DC - How to make an object rotate, while making sure it doesn't rotate

cheers, sorry I took it the wrong way

there is no ANG function, its just a custom attribute, you can change its name to angle. But then you have to change “ang” to “angle” in the animation as this does not automatically update . Try changing the range or radius.

I didn’t know I could click your icon and see your profile, or that I needed to. After tonight’s conversation, now I do. Honestly, outside of big name celebrities who use screen names, I’ve never known of someone who had two completely different names. But that’s not my business, and I agree with your sentiment that this is “Too much hassle”. This isn’t why I’m here looking for help with coding DC’s.

Ok I see now that it’s a custom attribute. And that you have the X and Z attributes referring to it. And that you’re using actual trig calls in your statements. And from what I’ve seen of the sketchup documentation I’ll have to look elsewhere to revitalize my trig. It’s only been dormant in my head since 1982, but if I feel the urge strongly enough, I’ll figure it out. Will study what you posted above, your model you sent, and I’m sure the internet is big enough to get me going again with trig functions, even though I haven’t used it for 40 years. Thanks for your generous help. All 3 of you.

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Snowplow.skp (2.5 MB)

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Nice job!

(I took the liberty to rotate the grab rings, I guess they would move too, don’t you think:)

Ha, they just might. Several days back I had rotated some of those pins at random angles in an attempt to simulate realism. This later played havoc as I shared them across other contexts / parts groupings. With axes going this way and that, you know. So I nixxed that idea and redrew the component from raw geometry and just used an identical pin throughout. But in a finished model, sure. Nice touch.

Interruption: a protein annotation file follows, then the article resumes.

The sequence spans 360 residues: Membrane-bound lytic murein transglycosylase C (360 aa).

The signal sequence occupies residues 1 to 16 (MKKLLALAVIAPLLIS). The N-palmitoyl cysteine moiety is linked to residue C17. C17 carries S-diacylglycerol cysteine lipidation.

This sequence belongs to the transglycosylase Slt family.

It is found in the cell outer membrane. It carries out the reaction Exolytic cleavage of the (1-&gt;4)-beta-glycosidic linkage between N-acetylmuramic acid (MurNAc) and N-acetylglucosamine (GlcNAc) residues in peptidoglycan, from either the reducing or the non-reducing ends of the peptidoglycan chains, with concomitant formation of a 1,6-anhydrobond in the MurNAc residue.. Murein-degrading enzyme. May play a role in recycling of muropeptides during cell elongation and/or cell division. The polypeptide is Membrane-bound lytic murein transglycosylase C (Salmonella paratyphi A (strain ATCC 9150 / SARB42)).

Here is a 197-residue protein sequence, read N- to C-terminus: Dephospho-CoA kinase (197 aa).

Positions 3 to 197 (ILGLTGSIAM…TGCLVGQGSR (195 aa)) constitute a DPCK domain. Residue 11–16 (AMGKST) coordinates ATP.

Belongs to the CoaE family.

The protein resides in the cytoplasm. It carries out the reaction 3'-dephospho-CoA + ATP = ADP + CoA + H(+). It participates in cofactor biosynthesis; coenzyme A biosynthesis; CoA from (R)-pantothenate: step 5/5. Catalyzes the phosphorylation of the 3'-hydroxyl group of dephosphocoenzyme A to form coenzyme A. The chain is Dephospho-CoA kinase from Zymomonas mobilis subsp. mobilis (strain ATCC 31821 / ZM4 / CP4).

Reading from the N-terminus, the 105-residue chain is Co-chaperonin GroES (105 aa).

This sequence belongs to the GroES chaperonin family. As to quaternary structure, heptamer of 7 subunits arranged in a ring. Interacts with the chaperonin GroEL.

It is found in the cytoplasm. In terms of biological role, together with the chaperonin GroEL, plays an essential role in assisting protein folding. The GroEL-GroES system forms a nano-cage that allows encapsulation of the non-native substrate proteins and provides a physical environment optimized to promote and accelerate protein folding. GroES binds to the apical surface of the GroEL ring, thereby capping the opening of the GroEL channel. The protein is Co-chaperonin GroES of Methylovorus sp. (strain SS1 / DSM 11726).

Am currently working on properly animating the landing gear on a 48 foot spread axle step deck. Based on how much simpler of a model it is, it’s kicking my tail. But because I’m not in a rush now, it’s teaching me things. Like structure. In general it’s an opportunity in a much less complex model to better understand relationships between contexts, specifically as they function or are displayed in the DC attributes window.

I’ll give one example, not so much for you but for any rookies that may stumble upon this thread. I’d never really stopped to think about how when in Outliner, when you SELECT a group/component, it’s not the same as having it open. I mean I’ve always known this instinctively and have never had a problem working in a model for a lack of understanding this. I’m just saying, working in the DC environment with an additional window open (DC attributes), it made me ponder the system and how it’s working.

I compared it to say, a jar of pickles. You can take it in your hand. It’s now SELECTED. But to actually have a pickle, you have to go one step further, which is OPENing the jar. Now you can edit it’s contents (eat a pickle). And backing up, the refrigerator is like a parent component to the jar. The house is like a parent component to the refrigerator. I have to stop. When I start comparing reality to a software application, it’s too much, lol.

Ok another example. (of things I pondered while working on landing gear) (Sorry)
You have your model open.
You have your outliner open.
You have your DC attributes window open.

Before, I wanted to navigate the parts of my model via the DC Attr window. Which is frustrating because you can’t. Now, because I’ve taken the time to understand, it’s apparent that Outliner plays a critical role. We still need to use either the model or the outliner to SELECT parts. It can be done in the model, but using the Outliner is MUCH better because there’s no guessing as to what you have selected. THEN, you look at DC Attributes and code. I know these might sound simple. But in kindergarten, didn’t we consider words a complex topic when we had yet to even learn the alphabet? I didn’t understand something as simple as this about the DC Attributes window. Now that I do, it’s easier to use as a tool.

Third. (No apologies)
DC Attributes window ONLY displays, at any given time, “a PARENT, and it’s CHILDREN”. It never tries to display the entire structure. Understanding this simple fact greatly helps. Because I was so used to using Outliner and having access to the entire structure. It’s getting easier to use the DC Attr interface because I’m learning how it works.

Sorry for going past polite limits with the long message. Will catch you later.

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